Li-Fraumeni Syndrome Association Lauds Advancements in Classifying Hereditary Cancer Risks | National News
HOLISTON, Mass., Oct. 29, 2021 /PRNewswire/ — The Li-Fraumeni Syndrome Association (LFSA), dedicated to advancing research and global awareness of the genetic predisposition to cancer, celebrates new findings published in the renowned JAMA Oncology journal with implications to better predict cancer risk. The concept of analyzing tumor patterns and genetic testing criteria, first presented last year at LFSA’s 5th International Symposium, may accelerate future research to develop more tailored approaches to cancer surveillance.
Li-Fraumeni syndrome (LFS) is an inherited cancer predisposition disorder often associated with early cancers that affect families, with particularly unique risks for children and women:
Women with LFS have an approximately 90% risk of developing cancer in their lifetime due to their markedly increased risk of breast cancer. About 40% of children with LFS will develop at least one cancer by age 18. Those with LFS have about a 50% chance of developing cancer by age 40, and up to 90% by age 60. Each child of a parent with LFS has a 50% chance of inheriting the mutation
First recognized in 1969 by Dr. Frederick Li and Dr. Joseph Fraumeni through their study of childhood cancer and cancer-prone families, later found that LFS was caused by inherited defects of the TP53 gene, which serves as a tumor suppressor and is one of the most studied human genes. LFS research contributes greatly to cancer research as most cancers in the general population involve defects in the TP53 gene.
“These new findings lead the way for LFS patients and providers to make more informed decisions about surveillance and treatment based on our personal risk factors, with potential to improve prognosis,” said Jenn Perry, co-founder and president of LFSA.
The findings published in JAMA Oncology are the result of a collaboration of an international team of researchers, supported by LFSA and initiated by Professor Christian Peter Kratz, Hanover Medical School in Hanover, Germany.
“With the increasing use of TP53 sequencing over the past three decades, it became clear that the disease spectrum is broader than originally described. The new classification is an important step towards defining the factors that determine the unique cancer risk in individuals with Predicting LFS.” said Kratz.
Using the International Agency for Research on Cancer database, the research team analyzed data from 3,034 patients with an inherited TP53 variant and identified differences between variants in patients with severe disease compared to those with milder course.
“This new classification recognizes that LFS represents a spectrum of clinical presentations rather than a ‘one-size-fits-all’ syndrome. We expect that, armed with this knowledge, the LFS research community will be able to work on refining predictions.” individual cancer risk and tumor monitoring protocols will be tailored to the patient’s unique genetic and clinical characteristics,” said David Malkin, Hospital for Sick Children (SickKids) in Toronto, Canada, and senior author.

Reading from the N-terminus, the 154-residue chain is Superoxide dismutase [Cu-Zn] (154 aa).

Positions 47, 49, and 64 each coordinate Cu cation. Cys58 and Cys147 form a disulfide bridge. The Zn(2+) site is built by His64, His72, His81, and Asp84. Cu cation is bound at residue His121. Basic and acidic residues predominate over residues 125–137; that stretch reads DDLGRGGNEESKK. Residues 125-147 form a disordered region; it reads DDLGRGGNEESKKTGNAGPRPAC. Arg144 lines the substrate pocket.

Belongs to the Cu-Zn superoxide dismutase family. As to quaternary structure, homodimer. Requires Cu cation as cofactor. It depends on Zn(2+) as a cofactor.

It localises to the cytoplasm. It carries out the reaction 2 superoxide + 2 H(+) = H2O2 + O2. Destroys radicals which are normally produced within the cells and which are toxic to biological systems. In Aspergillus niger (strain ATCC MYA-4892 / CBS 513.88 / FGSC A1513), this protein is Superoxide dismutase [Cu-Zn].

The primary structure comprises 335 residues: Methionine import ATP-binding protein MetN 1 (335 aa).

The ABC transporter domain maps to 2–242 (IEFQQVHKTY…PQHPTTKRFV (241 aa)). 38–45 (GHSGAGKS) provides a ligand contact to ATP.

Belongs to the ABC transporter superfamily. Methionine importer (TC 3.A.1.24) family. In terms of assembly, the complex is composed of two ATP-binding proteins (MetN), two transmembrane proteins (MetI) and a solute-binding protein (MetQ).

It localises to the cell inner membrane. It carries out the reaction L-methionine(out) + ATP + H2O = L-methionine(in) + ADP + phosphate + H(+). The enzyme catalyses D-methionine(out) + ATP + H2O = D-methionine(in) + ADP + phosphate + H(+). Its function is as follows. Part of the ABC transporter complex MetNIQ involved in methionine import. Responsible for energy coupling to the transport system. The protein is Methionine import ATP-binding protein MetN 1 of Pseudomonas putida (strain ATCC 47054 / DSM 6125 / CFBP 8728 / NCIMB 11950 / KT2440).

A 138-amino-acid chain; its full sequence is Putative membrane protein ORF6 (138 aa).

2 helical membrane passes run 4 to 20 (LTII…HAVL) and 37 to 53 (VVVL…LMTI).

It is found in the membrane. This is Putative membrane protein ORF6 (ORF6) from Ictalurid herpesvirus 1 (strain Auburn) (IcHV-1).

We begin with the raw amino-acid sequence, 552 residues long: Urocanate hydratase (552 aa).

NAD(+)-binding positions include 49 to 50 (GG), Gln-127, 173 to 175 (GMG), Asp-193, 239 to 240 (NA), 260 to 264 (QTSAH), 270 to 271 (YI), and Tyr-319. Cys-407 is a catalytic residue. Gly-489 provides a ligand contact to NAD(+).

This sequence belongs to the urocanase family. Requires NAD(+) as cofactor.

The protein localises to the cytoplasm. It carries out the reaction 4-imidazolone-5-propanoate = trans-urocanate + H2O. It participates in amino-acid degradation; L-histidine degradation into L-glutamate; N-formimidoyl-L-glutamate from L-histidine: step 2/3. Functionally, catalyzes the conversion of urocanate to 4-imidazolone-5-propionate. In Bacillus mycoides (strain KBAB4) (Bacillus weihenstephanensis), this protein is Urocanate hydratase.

Malkin and Kratz were joined by senior author Professor Pierre Hainaut, of the Institute for Advanced Biosciences in Grenoble, France, and researchers from Brazil, England and the United States on the project. It was first discussed in October 2020 at the most recent LFSA-sponsored international symposium, where healthcare providers, researchers, medical students and people with LFS from around the world have a unique opportunity to collaborate.
The paper honors the memory of Professor Thierry Frébourg, a major contributor to genetic cancer research and president of the LFS Association France section, who passed away unexpectedly earlier this year.
For more information about the Li-Fraumeni Syndrome Association, visit www.lfsassociation.org, Facebook, Twitter, and Instagram.
About the Li-Fraumeni Syndrome Association
LFS Association (LFSA) was founded in 2010 to help promote research into Li-Fraumeni syndrome and create global awareness, support patients and families, and advance funding for cancer research. The association consists of a fully volunteer board, a medical advisory board, a scientific advisory board, and a genetic counselor advisory group with international chapters made up of medical professionals, patient family advocates, and youth coordinators. Chapters include Australia/New Zealand, Canada, France, Germany, India, Japan, Latin America, Netherlands, Saudi Arabia, Africa, and Singapore. LFSA is a member of the National Organization of Rare Diseases (NORD) and their Rare Cancer Coalition and is recognized and awarded by the Chan Zuckerberg Rare as One foundation.
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SOURCE Li-Fraumeni Syndrome Association